Malala talks about her future in politics
In a speech at the World Bank in Washington DC to an audience largely of teenage girls, Malala Yousafai says she can "see a better future" for her home country Pakistan.PT1M12S http://www.canberratimes.com.au/action/externalEmbeddedPlayer?id=d-2vemk 620 349 October 12, 2013
There was a moment midway through Malala Yousafzai's much-watched interview on America's The Daily Show when host Jon Stewart announced, apparently spontaneously, and in words that seemed to channel how much of the West feels about this young Pakistani woman, ''I want to adopt you.''
The comment captured the growing adoration around Malala, who has become a Western media darling for her heroic work on behalf of girls' education in Pakistan. And it foreshadowed the crushing disappointment felt over the weekend when the Nobel Peace Prize was awarded to someone else.
Still, the Nobel committee may have been doing 16-year-old Malala a favour in passing her over, at least for now. Indeed, it may have been doing all of us a favour.
Illustration: Jim Pavlidis.
The young woman's power as a symbol is undeniable. Recently, though, the Western fawning over Malala has become less about her efforts to improve conditions for girls in Pakistan and more about our own desire to make ourselves feel warm and fuzzy with a celebrity and an easy message. It's a way of letting ourselves off the hook, convincing ourselves that it's a simple matter of good guys v bad guys, that we're on the right side and that everything is OK.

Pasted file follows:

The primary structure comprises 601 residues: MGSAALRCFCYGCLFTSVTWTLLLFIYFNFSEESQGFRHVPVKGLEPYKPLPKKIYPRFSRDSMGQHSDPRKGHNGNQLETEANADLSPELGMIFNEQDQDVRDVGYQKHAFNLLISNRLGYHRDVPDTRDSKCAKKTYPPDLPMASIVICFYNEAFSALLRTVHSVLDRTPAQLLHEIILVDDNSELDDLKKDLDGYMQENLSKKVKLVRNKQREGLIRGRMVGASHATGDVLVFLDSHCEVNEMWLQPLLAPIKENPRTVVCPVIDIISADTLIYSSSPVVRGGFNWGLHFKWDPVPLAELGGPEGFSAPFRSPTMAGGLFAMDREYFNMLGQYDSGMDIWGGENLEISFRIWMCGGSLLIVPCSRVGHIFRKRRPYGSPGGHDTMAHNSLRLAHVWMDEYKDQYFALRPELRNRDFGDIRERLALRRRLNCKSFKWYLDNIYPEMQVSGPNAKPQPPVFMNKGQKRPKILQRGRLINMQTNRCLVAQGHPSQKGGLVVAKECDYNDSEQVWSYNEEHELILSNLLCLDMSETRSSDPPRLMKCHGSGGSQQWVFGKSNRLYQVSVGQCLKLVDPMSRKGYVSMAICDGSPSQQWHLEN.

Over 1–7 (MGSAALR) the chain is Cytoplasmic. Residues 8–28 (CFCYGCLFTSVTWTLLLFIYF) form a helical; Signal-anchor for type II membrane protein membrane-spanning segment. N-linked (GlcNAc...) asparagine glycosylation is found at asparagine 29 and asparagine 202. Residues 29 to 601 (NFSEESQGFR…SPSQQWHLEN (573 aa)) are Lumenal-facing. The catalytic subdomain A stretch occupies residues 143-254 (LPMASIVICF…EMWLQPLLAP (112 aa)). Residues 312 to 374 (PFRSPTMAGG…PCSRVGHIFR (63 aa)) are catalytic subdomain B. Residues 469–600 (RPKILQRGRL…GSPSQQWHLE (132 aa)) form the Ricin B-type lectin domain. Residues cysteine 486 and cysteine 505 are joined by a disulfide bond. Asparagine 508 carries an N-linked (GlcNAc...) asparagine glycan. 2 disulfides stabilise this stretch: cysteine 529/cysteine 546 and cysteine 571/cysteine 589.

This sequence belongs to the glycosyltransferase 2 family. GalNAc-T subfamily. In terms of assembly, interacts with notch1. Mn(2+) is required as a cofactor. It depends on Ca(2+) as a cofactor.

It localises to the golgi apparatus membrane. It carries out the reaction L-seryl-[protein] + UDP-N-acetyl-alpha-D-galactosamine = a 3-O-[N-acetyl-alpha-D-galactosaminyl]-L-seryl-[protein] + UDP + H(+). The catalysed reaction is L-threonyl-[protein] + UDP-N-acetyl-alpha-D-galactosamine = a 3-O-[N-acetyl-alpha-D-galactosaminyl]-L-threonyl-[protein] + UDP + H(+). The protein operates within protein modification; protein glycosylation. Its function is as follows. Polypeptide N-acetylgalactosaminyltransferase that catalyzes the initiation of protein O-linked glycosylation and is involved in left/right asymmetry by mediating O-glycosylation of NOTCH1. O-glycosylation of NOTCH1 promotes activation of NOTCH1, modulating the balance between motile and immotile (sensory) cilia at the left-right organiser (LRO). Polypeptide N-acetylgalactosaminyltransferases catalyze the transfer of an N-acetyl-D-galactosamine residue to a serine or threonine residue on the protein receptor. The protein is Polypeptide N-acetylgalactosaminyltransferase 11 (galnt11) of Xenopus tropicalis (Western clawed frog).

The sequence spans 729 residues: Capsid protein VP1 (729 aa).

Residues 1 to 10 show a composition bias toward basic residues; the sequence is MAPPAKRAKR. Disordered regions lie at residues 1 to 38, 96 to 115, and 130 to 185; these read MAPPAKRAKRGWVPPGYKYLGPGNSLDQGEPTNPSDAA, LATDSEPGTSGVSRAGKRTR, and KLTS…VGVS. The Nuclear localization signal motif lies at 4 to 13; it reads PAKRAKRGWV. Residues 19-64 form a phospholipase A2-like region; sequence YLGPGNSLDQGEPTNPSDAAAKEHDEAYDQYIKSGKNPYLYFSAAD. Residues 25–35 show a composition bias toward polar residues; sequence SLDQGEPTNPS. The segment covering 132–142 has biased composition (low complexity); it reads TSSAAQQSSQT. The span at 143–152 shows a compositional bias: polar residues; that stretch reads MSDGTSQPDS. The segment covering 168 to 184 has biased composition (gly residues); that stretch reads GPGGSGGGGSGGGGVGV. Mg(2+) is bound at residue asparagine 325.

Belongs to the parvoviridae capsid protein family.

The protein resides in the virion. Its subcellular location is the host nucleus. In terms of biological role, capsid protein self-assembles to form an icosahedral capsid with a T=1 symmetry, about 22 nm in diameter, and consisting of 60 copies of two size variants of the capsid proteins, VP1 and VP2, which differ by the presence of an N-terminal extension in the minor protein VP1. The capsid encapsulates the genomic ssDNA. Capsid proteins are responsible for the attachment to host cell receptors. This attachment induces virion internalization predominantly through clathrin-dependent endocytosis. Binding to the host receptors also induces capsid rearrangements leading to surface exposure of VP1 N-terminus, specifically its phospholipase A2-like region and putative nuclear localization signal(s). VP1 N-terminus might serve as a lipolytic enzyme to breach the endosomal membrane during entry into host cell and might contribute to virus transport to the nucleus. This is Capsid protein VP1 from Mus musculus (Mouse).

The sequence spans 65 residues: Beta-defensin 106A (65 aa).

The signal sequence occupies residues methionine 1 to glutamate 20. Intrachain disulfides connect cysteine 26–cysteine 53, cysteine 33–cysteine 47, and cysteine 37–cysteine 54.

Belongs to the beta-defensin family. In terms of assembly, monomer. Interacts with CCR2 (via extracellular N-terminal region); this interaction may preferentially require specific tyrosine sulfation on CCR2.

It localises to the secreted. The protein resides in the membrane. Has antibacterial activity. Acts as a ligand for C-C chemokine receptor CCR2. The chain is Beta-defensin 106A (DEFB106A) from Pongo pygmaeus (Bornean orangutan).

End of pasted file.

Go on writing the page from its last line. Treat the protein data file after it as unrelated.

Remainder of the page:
But everything is not OK, and it's certainly not simple. The West has a lot of hard questions to grapple with, particularly given our own not-insignificant hand in Pakistan's problems and the clear sense that we are not welcome. Awarding Malala the highest honour in peacemaking, at the pinnacle of the campaign to remake her into a Western celebrity, would have validated that effort, deliberately or not. It would have reaffirmed that too-common Western habit that, by giving a powerful symbol a greater platform and lots of accolades, we'll have fulfilled our duty. Like a sort of slacktivism writ large, awarding Malala the Nobel would have told us what we wanted to hear - that celebrity and ''awareness'' can fix even the worst problems.
Sometimes the heroes we appoint to solve our problems can say as much about us as about them. Malala's answer is courage. Our answer is celebrity.
None of this is anywhere near Malala's fault, of course. But the Nobel peace prize, after all, is not purely about merit; it's also an aspirational prize meant to itself encourage peace by conferring legitimacy and attention on an effort that needs it.
This year's went to the Organisation for the Prohibition of Chemical Weapons, a small agency that has overseen the destruction of 80 per cent of the world's declared chemical weapons, including the entire South Korean and Indian stockpiles. It is dull and uninteresting and has made the world a significantly and demonstrably better place. It is currently facing enormous challenges in Syria, where it's trying to dismantle vast stockpiles of chemical weapons. This mission is not sexy and it doesn't make people cry on daytime TV, but it's important, has the immediate potential to save large numbers of lives, and could really use the world's support.
The OPCW cannot hold a candle to the human appeal of Malala, who is accurately recognised as the personification of many of the qualities we most prize in a human being, who at an impossibly young age has demonstrated more character and strength and courage than most of us will ever know. She has faced down some of the most daunting problems of one of the world's most troubled countries and not only survived, but come away even more committed to the most cherished ideals of our world.